“No. We’ve only had two practices. That goes along with the same idea that you put your best 11 on the field wherever they are. Obviously if a guy’s used to playing one position and you have to move him, you may not be as good. But that other guy coming in, the combination of the two might make you just as good.”
How comfortable are you with the thought of him playing there?
“I can tell you this: any time Jake Ryan is on the field, I feel good. Based on how he has worked and -- now again, he has to go through this camp also, but Jake Ryan has really really worked extremely hard. I’ll be interested to see how he does because now it’s [not] new to him either. I don’t know what he gained. He had a very very good offseason as far as strength gains and weight gains and that sort of thing, too.”
Do you have enough confidence in Cam Gordon to move Jake Ryan down?
“Based on the spring and based on last year, I’d say yes. The key again -- everything starts all over today. That’s what everybody has to understand. It doesn’t matter that Craig Roh has started three years. Everything starts all over again every season. You expect a guy that has played three years to really be advanced in how he plays. Cam Gordon went from safety to SAM linebacker. That was a transition for him. He’s gained weight, he’s gotten stronger, now let’s see how he does when we start hitting, and then you’ll know.”
Has Thomas Gordon been able to pick up where he’s left off?
“Again, all I can go by is what Aaron says that they did in the offseason and two practices. Based on that, I’m very optimistic. Maybe a week from now. Maybe two weeks from now …”
You set statistical goals for your defense. When do you start talking about those as a team?
“We have set goals that we have written on a board, written on a wall -- that’s every year. Those goals are based on Michigan. Those goals are based on what is expected to be a winning defense. Those goals are set so that if you reach those, you’re playing Michigan defense. Every team that comes in has to get it to that level to be able to do that. We don’t lower our standard for what we see on the practice field. We have to raise the practice and the talent and the level and that kind of thing to get to that goal … Everything that you do in a practice: pursuit drill, running to the football, tackling, technique work, all of those are what allow a player to then get the numbers that make those goals. That’s our job as coaches and that’s their jobs as players is to work to get good enough to obtain those goals.”
What are some of those goals?
“Well the nubmer one goal is win. That’s the number one goal on our goal board. There’s a third down goal. I don’t know the numbers -- there’s a point goal. All those things. I don’t talk about those in public. They’re in our team, but they know exactly what the number of points you would love to hold them under to be successful.”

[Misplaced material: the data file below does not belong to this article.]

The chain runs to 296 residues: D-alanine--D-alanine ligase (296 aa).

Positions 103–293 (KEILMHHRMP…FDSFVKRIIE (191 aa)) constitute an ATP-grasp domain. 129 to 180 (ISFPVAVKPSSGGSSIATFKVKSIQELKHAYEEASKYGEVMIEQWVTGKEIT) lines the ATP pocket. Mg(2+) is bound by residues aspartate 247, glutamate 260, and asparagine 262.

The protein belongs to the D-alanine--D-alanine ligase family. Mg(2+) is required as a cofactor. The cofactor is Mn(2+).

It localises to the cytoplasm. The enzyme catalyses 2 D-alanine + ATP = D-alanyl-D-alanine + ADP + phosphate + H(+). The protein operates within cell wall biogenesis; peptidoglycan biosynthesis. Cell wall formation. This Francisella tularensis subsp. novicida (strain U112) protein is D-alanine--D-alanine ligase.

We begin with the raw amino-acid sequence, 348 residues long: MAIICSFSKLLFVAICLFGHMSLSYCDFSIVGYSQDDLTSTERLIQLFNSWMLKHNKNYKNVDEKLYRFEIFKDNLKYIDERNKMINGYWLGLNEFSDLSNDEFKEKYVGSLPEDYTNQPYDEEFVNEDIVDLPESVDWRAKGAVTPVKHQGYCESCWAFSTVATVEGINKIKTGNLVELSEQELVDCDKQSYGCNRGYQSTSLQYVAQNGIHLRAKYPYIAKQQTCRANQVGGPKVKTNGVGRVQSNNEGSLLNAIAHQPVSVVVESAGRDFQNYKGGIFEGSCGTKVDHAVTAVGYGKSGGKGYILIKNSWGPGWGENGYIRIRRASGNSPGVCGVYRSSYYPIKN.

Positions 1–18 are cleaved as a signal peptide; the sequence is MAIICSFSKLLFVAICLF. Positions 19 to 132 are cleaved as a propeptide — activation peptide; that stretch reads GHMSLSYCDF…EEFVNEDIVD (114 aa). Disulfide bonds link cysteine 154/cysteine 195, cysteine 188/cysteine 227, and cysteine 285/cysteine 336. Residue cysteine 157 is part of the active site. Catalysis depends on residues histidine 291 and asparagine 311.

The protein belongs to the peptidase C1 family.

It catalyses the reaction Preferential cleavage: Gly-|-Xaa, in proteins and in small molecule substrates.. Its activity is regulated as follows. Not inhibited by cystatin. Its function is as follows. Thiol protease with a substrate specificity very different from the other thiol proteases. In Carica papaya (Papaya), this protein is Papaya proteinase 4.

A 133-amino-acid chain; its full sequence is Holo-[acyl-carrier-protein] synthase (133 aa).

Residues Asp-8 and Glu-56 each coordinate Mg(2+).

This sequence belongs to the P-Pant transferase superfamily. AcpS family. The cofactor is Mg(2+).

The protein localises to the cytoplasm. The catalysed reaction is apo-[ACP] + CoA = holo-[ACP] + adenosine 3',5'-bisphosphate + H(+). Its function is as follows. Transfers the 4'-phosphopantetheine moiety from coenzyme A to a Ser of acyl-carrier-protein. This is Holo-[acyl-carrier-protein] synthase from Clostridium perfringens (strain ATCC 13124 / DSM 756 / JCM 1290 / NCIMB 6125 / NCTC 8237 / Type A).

Are they realistic goals?
“Do you think I’d give an unrealistic goal? Let me just say this: I think last year, I think they probably obtained a number of those goals in a number of games. Again, I don’t mean to say anything -- all I’m saying is when you look at great football teams, and what it takes to win, you establish set parameters that you have to do. Third downs, red zone, turnovers, missed tackles, all those kinds of things, and then you set what you have to do to be successful in NCAA football. And they know they have to achieve that. If you achieve it you should win, and that’s what the bottom line is.”
Do those goals stiffen in your second year?
“No. You don’t put the goals to what you [or] somebody perceives as your talent level. You put the goals of whoever is playing defensive football has to do to be successful. I would imagine, out of 124 NCAA teams, a lot of them would have the exact same goals. That is kind of what is the formula for winning on defense. So you, as a coach, you have to make sure your players are doing what they have to do to achieve those goals.”
How much more responsibility does Frank’s absence put on Brennen Beyer?
“I think you always have to have -- no matter who it is -- you always have to have a plan B. You always have to have that, and you never go in there with the idea of, ‘Okay, I got a good guy here. I hope he stays healthy.’ No matter what, you always have to have two and you’d like to have three deep of guys -- and they’re always competing. When you have a great defense, then that guy that’s number two or number one, he might want to look over his shoulder, because there’s always somebody that’s going to be there to take the position. I think you always have to go in with that idea.”
MGoQuestion: How has Brennen Beyer’s weight gain (20-30 lbs from spring) affected his speed?
“In the first two practices, again, no pads -- the biggest thing is probably he feels very comfortable at that position now. So he’s had a whole spring going from the SAM linebacker standing up to have his hand on the ground all the time. I don’t think it was 20-some pounds. I think he was like 10 pounds and he got a lot stronger. He just seems more and more comfortable there. That’s what he played in high school, and I think he really feels good about that position.”